Adolescence may be about self-discovery and exploration, but it’s also about learning where we belong. The fact that your child came to you and told you he identifies as a trans boy is a huge compliment! It means he sees you as a loving and supportive parent, and that he trusts you to accept him for who he is. While it’s true your child’s identity may change later in life, he needs to see that he wasn’t wrong to be open with you about how he’s feeling right now. It’s okay if you’ve got some feelings of uncertainty or discomfort, or if you don’t understand everything your child is going through. Maybe you’re worried your child will want to take medical steps, like hormone therapy or gender-affirming surgeries, and you’re feeling anxious about changes that seem permanent. It’s good to remember that parents of trans youth everywhere have shared your concerns. They are normal, and so are you. At the same time, try to rest easy. Every trans person has a unique experience of their own identity, so the best way to find out your child’s thoughts, feelings, needs, and desires, is to ask. There is no shame in feeling afraid, but it’s important to work past these fears, in order to maintain a strong, positive relationship with your child, and provide them the best possible support.
Don’t be afraid to be open with him about your feelings. You can say, “This is new for me, and I’m still not sure how I feel about it, but I believe what you’ve told me and love you unconditionally. Nothing you tell me will ever change that.” A lot of well-meaning parents tell their trans children, “I’ll always love you, but I can’t accept that you’re trans.” Sometimes they say, “You mean the world to me, but I really don’t think you are transgender. You’re probably just confused.” While these sentiments may come from a well-intentioned place, they cause much more harm than good. When young people come across an identity that feels right to them, being told they are loved despite this new way of seeing themselves, or that their parents don’t view their self-image as valid, can make any reassurances of love feel hollow. It’s like saying, “I love you, but I don’t love the person you’re telling me you are.” This may not be what you mean, but it’s what your child’s likely to hear—so be sure to be as clear as you can about that unconditional love.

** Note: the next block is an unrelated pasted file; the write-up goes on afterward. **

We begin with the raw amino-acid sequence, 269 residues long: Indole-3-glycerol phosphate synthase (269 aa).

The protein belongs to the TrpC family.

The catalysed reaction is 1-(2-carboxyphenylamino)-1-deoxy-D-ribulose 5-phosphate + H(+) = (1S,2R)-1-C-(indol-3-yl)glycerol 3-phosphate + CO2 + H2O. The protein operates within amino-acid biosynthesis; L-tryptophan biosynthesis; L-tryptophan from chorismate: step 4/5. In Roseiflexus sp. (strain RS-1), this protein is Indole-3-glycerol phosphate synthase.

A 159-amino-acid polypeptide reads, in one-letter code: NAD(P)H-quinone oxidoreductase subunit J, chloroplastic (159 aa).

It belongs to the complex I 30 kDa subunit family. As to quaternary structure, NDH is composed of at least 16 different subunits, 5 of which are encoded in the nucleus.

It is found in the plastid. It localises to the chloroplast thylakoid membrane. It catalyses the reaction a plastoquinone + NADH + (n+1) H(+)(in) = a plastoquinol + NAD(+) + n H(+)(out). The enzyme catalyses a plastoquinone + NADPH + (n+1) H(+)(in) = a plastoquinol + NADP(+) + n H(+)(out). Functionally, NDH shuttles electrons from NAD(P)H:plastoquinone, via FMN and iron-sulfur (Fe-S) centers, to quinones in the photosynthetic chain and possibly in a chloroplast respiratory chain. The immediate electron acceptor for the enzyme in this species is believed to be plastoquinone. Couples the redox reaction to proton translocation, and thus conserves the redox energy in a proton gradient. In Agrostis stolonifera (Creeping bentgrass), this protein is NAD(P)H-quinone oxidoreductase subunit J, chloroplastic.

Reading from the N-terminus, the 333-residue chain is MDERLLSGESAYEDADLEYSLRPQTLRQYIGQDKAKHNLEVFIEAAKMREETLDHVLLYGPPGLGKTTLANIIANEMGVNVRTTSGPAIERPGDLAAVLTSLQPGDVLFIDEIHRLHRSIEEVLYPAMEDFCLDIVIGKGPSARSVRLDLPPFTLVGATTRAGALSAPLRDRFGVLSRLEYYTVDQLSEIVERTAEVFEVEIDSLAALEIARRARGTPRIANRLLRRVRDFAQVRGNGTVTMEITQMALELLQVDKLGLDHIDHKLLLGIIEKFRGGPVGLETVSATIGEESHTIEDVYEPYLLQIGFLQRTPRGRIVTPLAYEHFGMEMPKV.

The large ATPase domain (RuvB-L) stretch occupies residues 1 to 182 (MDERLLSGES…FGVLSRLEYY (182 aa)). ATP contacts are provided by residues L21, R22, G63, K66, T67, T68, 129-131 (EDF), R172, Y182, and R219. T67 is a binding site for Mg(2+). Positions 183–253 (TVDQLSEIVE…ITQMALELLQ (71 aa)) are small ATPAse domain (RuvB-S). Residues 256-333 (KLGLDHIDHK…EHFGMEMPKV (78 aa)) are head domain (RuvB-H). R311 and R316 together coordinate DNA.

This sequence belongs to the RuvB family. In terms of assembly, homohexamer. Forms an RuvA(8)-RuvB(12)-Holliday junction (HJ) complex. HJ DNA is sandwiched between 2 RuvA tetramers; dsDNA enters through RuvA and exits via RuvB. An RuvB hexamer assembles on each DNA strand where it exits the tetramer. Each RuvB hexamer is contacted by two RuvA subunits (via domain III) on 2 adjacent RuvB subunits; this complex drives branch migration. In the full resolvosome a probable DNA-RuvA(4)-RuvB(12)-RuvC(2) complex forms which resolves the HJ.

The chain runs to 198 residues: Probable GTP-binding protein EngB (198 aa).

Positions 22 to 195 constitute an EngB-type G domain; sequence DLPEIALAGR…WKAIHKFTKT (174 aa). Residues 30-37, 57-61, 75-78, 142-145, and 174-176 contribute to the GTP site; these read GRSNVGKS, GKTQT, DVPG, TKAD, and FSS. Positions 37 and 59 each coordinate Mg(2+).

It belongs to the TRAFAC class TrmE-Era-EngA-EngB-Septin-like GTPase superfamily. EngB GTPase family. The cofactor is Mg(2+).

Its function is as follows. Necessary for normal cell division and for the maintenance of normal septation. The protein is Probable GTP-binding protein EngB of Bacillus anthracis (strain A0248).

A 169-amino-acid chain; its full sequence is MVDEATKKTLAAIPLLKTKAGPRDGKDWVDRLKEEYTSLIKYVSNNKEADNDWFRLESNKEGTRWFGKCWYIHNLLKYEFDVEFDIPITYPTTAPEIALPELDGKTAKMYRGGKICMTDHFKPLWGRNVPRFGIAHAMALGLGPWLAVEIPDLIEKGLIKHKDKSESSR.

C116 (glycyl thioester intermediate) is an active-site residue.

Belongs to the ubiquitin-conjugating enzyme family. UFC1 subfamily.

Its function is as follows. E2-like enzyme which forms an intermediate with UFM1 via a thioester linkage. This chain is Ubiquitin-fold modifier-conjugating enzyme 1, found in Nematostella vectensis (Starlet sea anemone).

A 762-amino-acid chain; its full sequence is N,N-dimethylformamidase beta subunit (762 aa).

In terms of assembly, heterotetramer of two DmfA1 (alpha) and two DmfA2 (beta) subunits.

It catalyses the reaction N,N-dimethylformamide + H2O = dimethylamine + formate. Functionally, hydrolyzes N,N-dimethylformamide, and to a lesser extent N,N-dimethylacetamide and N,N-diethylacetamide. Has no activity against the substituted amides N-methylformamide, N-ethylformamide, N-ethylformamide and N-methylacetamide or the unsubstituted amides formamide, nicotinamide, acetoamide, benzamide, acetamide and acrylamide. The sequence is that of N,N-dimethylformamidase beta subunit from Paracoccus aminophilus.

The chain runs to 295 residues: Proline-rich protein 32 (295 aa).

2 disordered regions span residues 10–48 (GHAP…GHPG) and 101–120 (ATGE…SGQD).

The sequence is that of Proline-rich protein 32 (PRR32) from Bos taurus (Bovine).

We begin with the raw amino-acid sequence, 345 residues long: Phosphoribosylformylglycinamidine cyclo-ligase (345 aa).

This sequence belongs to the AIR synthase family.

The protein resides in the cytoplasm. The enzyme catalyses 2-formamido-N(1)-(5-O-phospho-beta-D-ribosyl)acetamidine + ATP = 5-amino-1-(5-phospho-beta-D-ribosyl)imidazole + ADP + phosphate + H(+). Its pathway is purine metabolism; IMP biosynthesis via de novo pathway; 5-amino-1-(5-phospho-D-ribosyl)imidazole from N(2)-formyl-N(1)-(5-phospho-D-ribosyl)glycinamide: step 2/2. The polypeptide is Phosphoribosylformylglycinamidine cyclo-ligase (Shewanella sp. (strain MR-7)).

The sting of what can feel like rejection to your child has serious risks. Youth who don’t feel their parents respect or accept their trans identity are likely to become secretive, to stop trusting their parents, and to lose out on their most important source of support (you) just when they need it most. Trans youth whose parents don’t accept their identity are at a much greater risk for running away, experiencing abuse, or even harming themselves. For all those reasons, it’s important that you challenge yourself to listen to what your child is telling you, even when it’s hard. Even when you’ve got doubts. Even when you’re afraid. After all, parenting doesn’t come with an instruction manual. Your child doesn’t need you to be perfect, but he does need you in his life—and that means honoring and accepting that his trans identity is real and that he is who he says he is right now, at this very moment.

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Lance Hicks is a biracial community organizer and youth worker from Detroit, Michigan. He came out as trans in high school, and became involved with gender justice work shortly afterwards. Currently, Lance works to support LGBTQ youth organizers of color, works part-time at a transitional living shelter for teens and young adults, and studies social work.